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Biplane crashes at Northern California air show

May 5, 2014
Associated Press

FAIRFIELD, Calif. (AP) — A 77-year-old pilot was killed when his vintage biplane crashed on a runway Sunday while he was performing an upside down stunt at a Northern California air show.

The San Francisco Chronicle reports (http://bit.ly/1j02Wav) that the plane caught fire and a plume of black smoke poured from the craft in an open field away from spectators at 2:05 p.m. at Travis Air Force Base in Solano County. An estimated 100,000 spectators witnessed the fatal crash. No one else was injured.

An Air Force statement identified Edward Andreini of Half Moon Bay as the killed pilot; Federal Aviation Administration records show him to be the registered owner of the 1944 Stearman biplane. The World War II-era aircraft was commonly used to train pilots.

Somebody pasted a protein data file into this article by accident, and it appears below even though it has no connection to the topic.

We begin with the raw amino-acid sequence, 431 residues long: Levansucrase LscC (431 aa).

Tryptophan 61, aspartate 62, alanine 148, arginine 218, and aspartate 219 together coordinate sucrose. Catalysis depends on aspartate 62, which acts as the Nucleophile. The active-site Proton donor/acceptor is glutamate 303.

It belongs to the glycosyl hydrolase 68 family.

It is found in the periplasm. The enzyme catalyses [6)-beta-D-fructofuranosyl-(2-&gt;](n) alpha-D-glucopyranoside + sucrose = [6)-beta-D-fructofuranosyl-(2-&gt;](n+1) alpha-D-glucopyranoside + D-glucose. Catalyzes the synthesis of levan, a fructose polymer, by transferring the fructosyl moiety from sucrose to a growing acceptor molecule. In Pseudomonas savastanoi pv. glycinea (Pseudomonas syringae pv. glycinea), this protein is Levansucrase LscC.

Col. David Mott, 60th Operations Group commander at the base said the plane was trying to perform a maneuver known as "cutting a ribbon" where it inverts and flies close to the ground so that a knife attached to the plane can slice a ribbon just off the ground.

Angie Giles, a spectator from Antioch, said the plane "flipped over to do a trick and hit the ground and dragged over the ground."

The plane crash cut short the "Thunder Over Solano" air show as people were evacuated. Sgt. Rachel Martinez, a spokeswoman for the base, said organizers estimated that 100,000 people attended the air show Sunday.

The pilot had flown planes since he was 16 years old and had performed stuns in shows for 25 years. Andreini's website advertising his air show says "your audience will be thrilled at the sight of this huge biplane performing double outside loops, square loops, torque rolls, double snap rolls, and ... a heart-stopping, end-over-end tumble maneuver."

The National Transportation Safety Board will head up an investigation. Lynn Lunsford of the FAA said the FAA was already on site and will be a member of the team.

 
 

 

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